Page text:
No they don't hit that tonality at the same time.
Yeah, they pretty much do. Compare shots with lifted shadow detail to shots exposed for the shadow detail. In terms of tone they both start to look like trash vs. the shadow exposed frame at about the same time. Geeks arguing in forums never notice this because they just shove the shadow slider all the way to the right and then cry about pattern noise.
Don't get me wrong. It's amazing what modern sensors and RAW processors can do. But past a certain point you are better off to expose and blend two frames. That point is not strictly determined by noise IMHO, and it's pretty close to the same for the sensors in question.
The Canon, at low ISO only, hits it a good 2 full stops sooner.
I don't see a 2 stop difference even ignoring tone and focusing only on noise. But I'm sure there's a ridiculous DxO graph some where that "proves" me wrong.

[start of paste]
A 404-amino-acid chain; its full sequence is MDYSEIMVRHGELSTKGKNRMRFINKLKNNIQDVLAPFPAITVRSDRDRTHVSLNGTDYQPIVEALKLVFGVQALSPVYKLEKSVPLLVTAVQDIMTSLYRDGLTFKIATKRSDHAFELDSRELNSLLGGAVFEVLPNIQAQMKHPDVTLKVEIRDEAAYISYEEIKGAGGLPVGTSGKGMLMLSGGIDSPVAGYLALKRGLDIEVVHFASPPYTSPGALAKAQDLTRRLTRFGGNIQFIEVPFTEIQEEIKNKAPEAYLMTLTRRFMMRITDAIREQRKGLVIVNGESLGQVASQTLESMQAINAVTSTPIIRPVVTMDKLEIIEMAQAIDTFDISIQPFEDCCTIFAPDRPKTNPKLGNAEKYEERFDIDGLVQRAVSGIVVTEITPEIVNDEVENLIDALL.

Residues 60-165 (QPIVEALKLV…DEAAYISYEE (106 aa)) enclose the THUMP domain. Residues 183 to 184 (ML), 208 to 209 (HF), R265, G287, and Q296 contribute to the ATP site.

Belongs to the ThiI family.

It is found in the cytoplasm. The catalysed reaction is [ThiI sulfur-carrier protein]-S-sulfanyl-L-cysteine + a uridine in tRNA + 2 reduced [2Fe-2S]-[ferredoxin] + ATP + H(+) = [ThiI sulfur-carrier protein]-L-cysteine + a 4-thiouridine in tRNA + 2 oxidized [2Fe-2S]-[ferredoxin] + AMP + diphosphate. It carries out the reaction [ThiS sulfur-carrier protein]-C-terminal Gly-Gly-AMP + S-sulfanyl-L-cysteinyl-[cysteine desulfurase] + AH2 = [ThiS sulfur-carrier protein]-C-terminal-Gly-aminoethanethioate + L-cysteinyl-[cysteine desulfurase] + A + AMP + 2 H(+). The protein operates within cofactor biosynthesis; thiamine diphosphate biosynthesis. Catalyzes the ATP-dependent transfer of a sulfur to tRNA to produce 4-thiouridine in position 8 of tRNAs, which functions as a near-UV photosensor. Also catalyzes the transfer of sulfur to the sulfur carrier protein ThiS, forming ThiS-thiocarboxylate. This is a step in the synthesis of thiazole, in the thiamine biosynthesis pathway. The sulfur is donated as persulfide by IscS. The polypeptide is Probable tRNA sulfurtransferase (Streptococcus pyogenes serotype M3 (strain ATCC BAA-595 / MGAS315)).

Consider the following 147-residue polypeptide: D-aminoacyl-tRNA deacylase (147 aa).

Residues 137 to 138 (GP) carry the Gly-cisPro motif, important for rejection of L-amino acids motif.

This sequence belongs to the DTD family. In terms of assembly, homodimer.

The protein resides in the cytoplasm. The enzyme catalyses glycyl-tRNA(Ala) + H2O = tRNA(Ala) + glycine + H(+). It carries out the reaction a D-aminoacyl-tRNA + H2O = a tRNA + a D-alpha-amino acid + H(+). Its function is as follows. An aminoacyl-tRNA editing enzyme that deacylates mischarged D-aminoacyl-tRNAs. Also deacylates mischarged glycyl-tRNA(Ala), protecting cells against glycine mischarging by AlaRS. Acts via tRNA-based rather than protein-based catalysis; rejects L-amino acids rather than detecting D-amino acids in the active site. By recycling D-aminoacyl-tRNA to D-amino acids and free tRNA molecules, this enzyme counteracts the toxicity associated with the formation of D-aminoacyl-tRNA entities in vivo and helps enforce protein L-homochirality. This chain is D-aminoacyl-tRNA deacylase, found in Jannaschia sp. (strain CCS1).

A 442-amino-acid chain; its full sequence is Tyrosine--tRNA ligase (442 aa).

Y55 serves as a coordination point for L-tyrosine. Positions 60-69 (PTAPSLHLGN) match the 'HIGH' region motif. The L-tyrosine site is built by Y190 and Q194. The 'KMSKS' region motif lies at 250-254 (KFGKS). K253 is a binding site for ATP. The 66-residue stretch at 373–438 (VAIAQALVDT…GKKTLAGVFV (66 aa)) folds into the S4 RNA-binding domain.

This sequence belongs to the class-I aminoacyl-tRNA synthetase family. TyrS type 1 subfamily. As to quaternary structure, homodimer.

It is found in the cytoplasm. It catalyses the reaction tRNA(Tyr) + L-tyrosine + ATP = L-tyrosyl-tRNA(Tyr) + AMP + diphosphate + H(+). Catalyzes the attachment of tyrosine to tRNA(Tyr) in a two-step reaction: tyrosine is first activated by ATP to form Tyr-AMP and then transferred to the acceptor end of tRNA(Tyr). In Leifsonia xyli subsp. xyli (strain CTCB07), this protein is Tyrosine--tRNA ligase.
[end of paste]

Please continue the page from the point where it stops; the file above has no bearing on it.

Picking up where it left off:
Funny that is meaningless and yet a 1/2 stop plus at the high-end is a radical advantage....
Who said that? Oh yeah...nobody.
let's be fair and honest about things, there is no need to insist that the cam you have has to be the single best at every last thing, if it is not at something, it is not.
And who said that? Oh right...nobody.
As I recall I painted the differences as minor and basically said it comes down to the photographer. Yet some how that triggered a defensive "Nikon be best!" rant.